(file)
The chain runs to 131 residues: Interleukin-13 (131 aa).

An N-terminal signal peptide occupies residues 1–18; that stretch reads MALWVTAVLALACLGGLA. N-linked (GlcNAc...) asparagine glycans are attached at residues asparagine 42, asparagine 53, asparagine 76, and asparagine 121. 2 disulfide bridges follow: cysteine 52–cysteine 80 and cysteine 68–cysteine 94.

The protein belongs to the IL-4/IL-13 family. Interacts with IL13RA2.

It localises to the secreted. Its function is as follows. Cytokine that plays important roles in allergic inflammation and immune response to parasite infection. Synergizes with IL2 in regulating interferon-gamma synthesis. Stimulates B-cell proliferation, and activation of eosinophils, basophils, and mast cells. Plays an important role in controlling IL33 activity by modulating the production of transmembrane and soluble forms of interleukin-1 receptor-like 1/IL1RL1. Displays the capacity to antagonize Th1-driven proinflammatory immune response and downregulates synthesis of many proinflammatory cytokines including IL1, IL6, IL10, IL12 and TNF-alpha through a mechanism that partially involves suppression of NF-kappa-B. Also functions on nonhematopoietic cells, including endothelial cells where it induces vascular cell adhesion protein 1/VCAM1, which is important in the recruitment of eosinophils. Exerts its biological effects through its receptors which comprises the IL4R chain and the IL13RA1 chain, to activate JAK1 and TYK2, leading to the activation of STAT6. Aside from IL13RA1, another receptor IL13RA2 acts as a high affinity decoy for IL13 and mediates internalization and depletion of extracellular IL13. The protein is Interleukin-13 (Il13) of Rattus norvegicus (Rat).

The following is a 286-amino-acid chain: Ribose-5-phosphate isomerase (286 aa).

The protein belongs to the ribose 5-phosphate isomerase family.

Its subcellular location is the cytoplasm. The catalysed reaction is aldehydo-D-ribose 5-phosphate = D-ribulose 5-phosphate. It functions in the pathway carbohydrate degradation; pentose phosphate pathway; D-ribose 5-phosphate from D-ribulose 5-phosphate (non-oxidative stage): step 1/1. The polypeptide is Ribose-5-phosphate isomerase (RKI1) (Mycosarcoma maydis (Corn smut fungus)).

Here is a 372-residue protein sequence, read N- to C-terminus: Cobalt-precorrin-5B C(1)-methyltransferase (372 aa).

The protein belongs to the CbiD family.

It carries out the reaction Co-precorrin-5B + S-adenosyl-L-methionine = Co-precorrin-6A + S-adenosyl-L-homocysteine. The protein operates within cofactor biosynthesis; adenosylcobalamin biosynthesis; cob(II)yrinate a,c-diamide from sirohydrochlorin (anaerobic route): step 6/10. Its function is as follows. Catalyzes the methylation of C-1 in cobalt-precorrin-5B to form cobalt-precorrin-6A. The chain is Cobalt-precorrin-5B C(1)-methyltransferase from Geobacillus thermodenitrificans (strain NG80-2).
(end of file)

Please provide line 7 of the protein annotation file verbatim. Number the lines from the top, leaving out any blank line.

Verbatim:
Its subcellular location is the cytoplasm. The catalysed reaction is aldehydo-D-ribose 5-phosphate = D-ribulose 5-phosphate. It functions in the pathway carbohydrate degradation; pentose phosphate pathway; D-ribose 5-phosphate from D-ribulose 5-phosphate (non-oxidative stage): step 1/1. The polypeptide is Ribose-5-phosphate isomerase (RKI1) (Mycosarcoma maydis (Corn smut fungus)).